President Barack Obama said some U.S. critics of the deal struck with Iran on its nuclear program don’t have a credible argument and are using arguments that have reached “ridiculous” extremes.
Asked at a news conference in Ethiopia about remarks by Republican presidential candidate Mike Huckabee, who said the deal “is marching Israelis to the door of the oven,” Obama said they were a commentary on the state of political debate.
Those comments are “part of a general pattern that would be considered ridiculous if it weren’t so sad,” Obama said Monday in Addis Ababa.
Most of the world supports the agreement struck between Iran, and the U.S. and five other world powers, Obama said. The debate should be grounded in facts, and attacks such as Huckabee’s are mainly attempts by candidates to draw attention to themselves, he said.
“Presidential debates deserve better,” Obama said.
Huckabee, the former governor of Arkansas, made the comments in an interview with the Breitbart News website.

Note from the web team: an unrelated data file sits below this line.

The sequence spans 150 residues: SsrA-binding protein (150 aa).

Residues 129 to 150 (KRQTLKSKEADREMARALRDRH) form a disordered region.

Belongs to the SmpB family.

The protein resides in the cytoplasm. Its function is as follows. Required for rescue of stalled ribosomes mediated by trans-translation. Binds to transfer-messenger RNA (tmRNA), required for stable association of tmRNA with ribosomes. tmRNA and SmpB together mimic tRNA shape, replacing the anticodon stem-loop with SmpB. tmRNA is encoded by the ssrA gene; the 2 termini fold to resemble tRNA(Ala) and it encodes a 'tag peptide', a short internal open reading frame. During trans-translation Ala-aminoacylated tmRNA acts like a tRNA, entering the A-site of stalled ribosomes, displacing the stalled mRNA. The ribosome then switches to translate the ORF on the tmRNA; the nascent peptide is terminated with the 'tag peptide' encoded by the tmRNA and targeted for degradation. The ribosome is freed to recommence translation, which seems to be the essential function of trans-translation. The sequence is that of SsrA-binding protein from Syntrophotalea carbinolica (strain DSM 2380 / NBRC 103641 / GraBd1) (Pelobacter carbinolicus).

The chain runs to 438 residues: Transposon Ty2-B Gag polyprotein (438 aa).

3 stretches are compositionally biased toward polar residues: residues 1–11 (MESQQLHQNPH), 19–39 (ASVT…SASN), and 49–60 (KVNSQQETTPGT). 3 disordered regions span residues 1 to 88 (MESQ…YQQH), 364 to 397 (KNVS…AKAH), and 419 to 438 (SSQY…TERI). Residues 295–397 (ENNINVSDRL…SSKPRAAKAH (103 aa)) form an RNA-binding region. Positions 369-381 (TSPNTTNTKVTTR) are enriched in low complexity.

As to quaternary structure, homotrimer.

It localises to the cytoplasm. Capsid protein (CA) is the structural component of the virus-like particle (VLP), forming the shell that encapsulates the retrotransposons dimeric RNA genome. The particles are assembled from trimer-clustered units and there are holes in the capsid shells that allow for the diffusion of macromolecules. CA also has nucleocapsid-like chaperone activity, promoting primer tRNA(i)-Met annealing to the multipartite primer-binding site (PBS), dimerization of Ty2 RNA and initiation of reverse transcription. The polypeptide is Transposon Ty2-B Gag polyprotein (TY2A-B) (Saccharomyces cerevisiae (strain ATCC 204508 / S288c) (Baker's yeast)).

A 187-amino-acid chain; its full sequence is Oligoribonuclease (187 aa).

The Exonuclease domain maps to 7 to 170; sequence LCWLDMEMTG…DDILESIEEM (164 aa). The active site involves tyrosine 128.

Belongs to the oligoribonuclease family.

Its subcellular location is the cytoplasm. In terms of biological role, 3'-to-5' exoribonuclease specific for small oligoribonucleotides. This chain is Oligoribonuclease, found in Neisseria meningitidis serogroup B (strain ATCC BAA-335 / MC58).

“This president’s foreign policy is the most feckless in American history,” Huckabee said. “It is so naive that he would trust the Iranians. By doing so, he will take the Israelis and march them to the door of the oven.”
While other Republican candidates have scorned the Iran deal as a capitulation to Iran by Obama, the use of a Holocaust reference drew fire from some Jewish groups and Democrats.
“Cavalier analogies to the Holocaust are unacceptable,” Representative Debbie Wasserman Schultz of Florida, chairwoman of the Democratic National Committee, said in a statement on Sunday. “Mike Huckabee must apologize to the Jewish community and to the American people for this grossly irresponsible statement.”
Huckabee hasn’t backed down. He has since highlighted the remarks on his Twitter feed and released a statement Monday saying, “What’s ridiculous and sad is that President Obama does not take the Iran threats seriously.”
He quoted Iran’s Ayatollah Khamenei as having vowed to “wipe Israel off the map.”
Obama said the Republican candidates are trying to draw attention to themselves as real estate mogul Donald Trump continues to lead in polls.
“Maybe this is just an effort to push Mr. Trump out of the headlines, but it’s not the kind of leadership that is needed for America right now,” he said.
The accord is being reviewed by Congress. Opponents, which include most congressional Republicans and some Democrats, probably have enough votes for a resolution to reject the deal, which Obama has said he would veto. But overriding that action would require a two-thirds majority in both chambers and administration officials said they are confident that critics won’t be able to muster the necessary votes.